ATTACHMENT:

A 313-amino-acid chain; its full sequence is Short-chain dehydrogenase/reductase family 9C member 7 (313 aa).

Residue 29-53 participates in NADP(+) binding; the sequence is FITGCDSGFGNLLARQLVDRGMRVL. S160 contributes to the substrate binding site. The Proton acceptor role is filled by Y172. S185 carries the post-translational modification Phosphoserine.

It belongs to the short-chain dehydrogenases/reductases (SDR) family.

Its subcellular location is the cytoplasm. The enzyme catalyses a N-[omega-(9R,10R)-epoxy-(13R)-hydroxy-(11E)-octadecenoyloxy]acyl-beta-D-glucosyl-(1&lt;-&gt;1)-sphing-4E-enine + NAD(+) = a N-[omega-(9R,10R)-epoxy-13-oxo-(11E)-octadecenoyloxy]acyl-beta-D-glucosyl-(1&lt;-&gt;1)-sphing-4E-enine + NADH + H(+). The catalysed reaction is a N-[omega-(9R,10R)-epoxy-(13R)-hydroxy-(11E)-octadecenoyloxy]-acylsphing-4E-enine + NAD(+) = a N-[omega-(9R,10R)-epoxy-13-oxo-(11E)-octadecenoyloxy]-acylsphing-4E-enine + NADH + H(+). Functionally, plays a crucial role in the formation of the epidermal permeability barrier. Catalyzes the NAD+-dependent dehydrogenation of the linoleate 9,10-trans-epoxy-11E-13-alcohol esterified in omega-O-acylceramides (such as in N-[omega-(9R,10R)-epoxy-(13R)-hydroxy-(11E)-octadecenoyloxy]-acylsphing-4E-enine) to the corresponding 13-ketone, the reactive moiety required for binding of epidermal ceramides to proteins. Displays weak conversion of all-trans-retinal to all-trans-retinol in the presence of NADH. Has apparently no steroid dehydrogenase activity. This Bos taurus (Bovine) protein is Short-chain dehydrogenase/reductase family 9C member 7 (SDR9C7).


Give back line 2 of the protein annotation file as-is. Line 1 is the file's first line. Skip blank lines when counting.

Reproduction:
Residue 29-53 participates in NADP(+) binding; the sequence is FITGCDSGFGNLLARQLVDRGMRVL. S160 contributes to the substrate binding site. The Proton acceptor role is filled by Y172. S185 carries the post-translational modification Phosphoserine.